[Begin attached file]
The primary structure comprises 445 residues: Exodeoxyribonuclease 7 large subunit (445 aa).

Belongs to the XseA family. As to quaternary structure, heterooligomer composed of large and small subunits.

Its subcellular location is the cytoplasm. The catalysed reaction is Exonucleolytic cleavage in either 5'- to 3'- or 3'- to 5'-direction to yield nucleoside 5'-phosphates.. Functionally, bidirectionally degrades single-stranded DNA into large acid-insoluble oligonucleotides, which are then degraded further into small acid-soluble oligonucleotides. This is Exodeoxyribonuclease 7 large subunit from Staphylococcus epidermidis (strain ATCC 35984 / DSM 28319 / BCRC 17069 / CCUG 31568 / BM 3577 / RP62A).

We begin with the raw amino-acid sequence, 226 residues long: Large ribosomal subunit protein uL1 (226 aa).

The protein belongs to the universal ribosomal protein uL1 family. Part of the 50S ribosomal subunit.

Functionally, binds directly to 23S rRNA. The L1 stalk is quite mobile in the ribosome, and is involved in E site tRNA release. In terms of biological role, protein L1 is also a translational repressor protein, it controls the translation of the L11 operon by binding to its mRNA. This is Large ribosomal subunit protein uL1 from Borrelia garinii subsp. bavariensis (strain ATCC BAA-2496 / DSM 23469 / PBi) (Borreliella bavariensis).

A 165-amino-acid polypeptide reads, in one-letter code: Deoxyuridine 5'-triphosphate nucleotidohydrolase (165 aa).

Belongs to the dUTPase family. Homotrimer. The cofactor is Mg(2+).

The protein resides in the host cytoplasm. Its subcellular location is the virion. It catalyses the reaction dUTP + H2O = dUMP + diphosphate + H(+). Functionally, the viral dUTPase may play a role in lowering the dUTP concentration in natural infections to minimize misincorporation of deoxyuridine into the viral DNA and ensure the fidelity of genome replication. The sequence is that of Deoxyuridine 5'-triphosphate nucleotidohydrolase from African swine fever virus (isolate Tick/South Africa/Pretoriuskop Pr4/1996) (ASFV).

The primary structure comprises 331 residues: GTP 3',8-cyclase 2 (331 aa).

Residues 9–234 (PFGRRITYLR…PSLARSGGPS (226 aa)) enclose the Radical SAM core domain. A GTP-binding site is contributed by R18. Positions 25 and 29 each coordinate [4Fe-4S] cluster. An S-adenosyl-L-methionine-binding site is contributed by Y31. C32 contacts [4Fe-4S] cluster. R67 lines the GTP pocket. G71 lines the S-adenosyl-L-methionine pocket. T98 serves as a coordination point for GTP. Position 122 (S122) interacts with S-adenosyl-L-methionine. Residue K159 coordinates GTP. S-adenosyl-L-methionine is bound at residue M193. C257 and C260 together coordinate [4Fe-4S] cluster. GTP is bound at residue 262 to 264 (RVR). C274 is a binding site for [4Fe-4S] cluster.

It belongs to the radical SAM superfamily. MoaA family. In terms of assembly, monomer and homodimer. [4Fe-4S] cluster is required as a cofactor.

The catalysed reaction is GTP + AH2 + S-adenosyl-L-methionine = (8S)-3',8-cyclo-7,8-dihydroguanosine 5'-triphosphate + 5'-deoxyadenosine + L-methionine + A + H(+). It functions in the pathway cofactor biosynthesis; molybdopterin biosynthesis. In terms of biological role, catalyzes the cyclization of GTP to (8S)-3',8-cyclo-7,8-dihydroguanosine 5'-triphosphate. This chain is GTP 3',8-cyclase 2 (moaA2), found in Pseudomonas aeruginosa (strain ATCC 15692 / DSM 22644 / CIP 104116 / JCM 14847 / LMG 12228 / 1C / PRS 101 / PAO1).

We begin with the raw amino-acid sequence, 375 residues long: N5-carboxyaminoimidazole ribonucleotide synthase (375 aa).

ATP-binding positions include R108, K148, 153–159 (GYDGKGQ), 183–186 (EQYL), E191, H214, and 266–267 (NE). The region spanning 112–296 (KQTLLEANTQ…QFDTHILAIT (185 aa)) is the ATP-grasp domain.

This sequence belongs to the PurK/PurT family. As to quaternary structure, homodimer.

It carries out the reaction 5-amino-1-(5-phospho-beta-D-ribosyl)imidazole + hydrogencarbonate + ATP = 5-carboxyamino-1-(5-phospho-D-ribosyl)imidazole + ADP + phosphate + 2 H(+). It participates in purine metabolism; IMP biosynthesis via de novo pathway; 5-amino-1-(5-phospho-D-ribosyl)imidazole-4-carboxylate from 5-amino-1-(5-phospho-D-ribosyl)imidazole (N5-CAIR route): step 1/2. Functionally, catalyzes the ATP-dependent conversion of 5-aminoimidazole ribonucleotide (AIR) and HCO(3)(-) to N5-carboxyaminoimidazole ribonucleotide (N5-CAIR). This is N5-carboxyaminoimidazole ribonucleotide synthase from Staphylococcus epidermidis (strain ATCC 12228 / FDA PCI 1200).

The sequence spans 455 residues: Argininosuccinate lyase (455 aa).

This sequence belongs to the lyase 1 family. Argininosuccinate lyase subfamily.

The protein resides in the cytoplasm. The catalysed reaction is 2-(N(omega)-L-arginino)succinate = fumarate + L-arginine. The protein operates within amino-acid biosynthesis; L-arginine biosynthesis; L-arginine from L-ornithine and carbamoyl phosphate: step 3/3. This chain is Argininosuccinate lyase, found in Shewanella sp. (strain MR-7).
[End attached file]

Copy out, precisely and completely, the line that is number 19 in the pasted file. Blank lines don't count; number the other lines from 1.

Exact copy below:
This sequence belongs to the lyase 1 family. Argininosuccinate lyase subfamily.